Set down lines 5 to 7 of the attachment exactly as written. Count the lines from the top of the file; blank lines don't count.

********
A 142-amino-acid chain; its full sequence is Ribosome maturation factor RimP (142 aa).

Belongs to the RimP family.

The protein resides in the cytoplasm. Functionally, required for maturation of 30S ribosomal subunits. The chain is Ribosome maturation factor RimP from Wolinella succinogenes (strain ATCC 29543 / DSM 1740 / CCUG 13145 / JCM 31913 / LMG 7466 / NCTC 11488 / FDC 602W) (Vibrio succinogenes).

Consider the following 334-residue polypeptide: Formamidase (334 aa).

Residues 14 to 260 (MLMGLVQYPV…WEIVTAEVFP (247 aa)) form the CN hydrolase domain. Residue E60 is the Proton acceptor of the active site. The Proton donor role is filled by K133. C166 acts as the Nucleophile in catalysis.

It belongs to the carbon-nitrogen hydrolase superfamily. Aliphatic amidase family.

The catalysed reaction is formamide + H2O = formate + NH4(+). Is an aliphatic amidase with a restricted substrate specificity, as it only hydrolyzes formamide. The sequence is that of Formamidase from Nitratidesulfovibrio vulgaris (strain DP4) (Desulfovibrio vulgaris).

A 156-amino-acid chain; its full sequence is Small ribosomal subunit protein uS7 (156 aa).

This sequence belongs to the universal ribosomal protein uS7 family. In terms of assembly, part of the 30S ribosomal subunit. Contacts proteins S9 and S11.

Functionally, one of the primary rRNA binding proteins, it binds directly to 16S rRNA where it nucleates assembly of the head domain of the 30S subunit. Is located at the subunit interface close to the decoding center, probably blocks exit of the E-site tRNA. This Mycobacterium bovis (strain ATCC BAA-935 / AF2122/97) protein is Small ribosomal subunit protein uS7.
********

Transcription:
Residues 14 to 260 (MLMGLVQYPV…WEIVTAEVFP (247 aa)) form the CN hydrolase domain. Residue E60 is the Proton acceptor of the active site. The Proton donor role is filled by K133. C166 acts as the Nucleophile in catalysis.

It belongs to the carbon-nitrogen hydrolase superfamily. Aliphatic amidase family.

The catalysed reaction is formamide + H2O = formate + NH4(+). Is an aliphatic amidase with a restricted substrate specificity, as it only hydrolyzes formamide. The sequence is that of Formamidase from Nitratidesulfovibrio vulgaris (strain DP4) (Desulfovibrio vulgaris).